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Do opinion polls influence the outcome of elections?

Last year pollsters failed spectacularly to get anywhere close to predicting the General Election's final outcome

By Bill White

The general election 2015 wasn't exactly a success for the UK polling industry, and although LucidTalk had no involvement with the national UK polling, we still get the little jibe remarks about our own polls, and 'getting it wrong', but we take all that in good spirit.

After last year's general election, the British Polling Council initiated an independent inquiry which published their interim findings a couple of weeks back - you may have seen reports about this in the media.

Basically they found that Conservative voters were harder to detect than Labour voters - now there's a surprise - and polling therefore needs to be carried out over a longer period, to track opinion accurately and detect these 'shy Tory voters'.

The full report and recommendations from the inquiry will be published in March and are expected to recommend the concept of 'super-polls' involving perhaps higher sample sizes, and longer polling periods of say five to six days.

Instead of the media pressurised one to two day polls that are currently the norm.

A longer poll period should help with reaching crucial 'hard to reach' voting groups more effectively, such as e.g. the over 70s.

Maybe more by telephone, as this group are less likely to be internet connected (for online polling).

However there's an additional question - did the polling affect the outcome of the election?

There are a lot of Labour and LibDem people who think the polls certainly did have an effect. Remember the line - 'Hung parliament with Labour minority, and Nicola Sturgeon will run the country'.

This line certainly has more potency when the polls say the SNP could've held the balance in a hung parliament situation.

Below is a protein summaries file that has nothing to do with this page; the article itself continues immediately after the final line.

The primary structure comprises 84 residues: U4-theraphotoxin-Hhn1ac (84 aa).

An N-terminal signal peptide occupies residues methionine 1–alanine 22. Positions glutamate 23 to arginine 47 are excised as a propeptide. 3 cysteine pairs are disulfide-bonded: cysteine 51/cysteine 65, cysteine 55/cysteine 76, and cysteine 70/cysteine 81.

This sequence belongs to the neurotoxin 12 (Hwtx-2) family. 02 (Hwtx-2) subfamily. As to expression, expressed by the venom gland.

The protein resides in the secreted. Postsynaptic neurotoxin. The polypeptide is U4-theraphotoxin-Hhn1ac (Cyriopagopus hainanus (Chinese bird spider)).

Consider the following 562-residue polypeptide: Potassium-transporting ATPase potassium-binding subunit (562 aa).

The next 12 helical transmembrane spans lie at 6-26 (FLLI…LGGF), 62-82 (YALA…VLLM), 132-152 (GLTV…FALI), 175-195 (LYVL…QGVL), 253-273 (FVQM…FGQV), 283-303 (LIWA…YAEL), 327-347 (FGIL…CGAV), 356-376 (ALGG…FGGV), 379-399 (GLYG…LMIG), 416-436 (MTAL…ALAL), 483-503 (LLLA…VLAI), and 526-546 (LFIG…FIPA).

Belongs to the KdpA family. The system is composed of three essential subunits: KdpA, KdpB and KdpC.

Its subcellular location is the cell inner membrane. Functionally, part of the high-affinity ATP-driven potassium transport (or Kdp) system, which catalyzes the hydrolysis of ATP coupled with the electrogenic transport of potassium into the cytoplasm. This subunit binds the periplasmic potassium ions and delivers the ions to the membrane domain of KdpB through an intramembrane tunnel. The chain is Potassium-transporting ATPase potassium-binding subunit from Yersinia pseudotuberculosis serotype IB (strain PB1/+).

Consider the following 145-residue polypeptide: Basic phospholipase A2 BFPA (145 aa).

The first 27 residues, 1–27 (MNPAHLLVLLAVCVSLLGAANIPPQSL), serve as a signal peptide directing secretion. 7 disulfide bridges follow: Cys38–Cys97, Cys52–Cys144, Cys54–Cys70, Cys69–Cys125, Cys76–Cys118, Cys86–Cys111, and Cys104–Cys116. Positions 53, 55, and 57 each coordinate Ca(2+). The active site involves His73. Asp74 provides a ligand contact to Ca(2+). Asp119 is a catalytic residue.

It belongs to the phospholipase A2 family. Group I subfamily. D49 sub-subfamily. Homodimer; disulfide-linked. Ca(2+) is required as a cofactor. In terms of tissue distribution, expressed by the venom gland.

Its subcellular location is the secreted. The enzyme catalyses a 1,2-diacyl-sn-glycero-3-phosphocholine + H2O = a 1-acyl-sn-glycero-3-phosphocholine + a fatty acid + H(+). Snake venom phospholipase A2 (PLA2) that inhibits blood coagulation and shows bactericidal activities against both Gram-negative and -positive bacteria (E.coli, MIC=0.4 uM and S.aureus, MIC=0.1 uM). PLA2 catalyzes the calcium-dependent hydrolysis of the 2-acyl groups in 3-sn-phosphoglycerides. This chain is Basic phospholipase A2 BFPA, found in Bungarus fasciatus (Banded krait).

Had the country known that the Conservatives were in the lead, maybe that would have placed the Conservatives under more scrutiny.

Mind you, all of this is 'matter of opinion' - there's no way of proving this one way or the other, unless we could re-run the election again with polls more reflective of what the final result turned out to be.

Now of course, the general election polling has lead to the politicians trying to interfere again (as they usually do when they see something they can get media coverage for).

The Scots Labour peer Lord Foulkes is introducing a private member's bill in the Lords to try and regulate UK polling.

Of course this is all total nonsense (as Lord Foulkes knows it is) as in a free society you can't regulate the collection of opinions plus in any case, well-funded privileged minorities such as banks could still conduct private polling and influence the flow of an election campaign that way.

Plus, if anything along these lines did become law, there would be no way of stopping someone (like me) setting up office in say Monaghan and providing a service to all the big UK poll companies by publishing their results from there.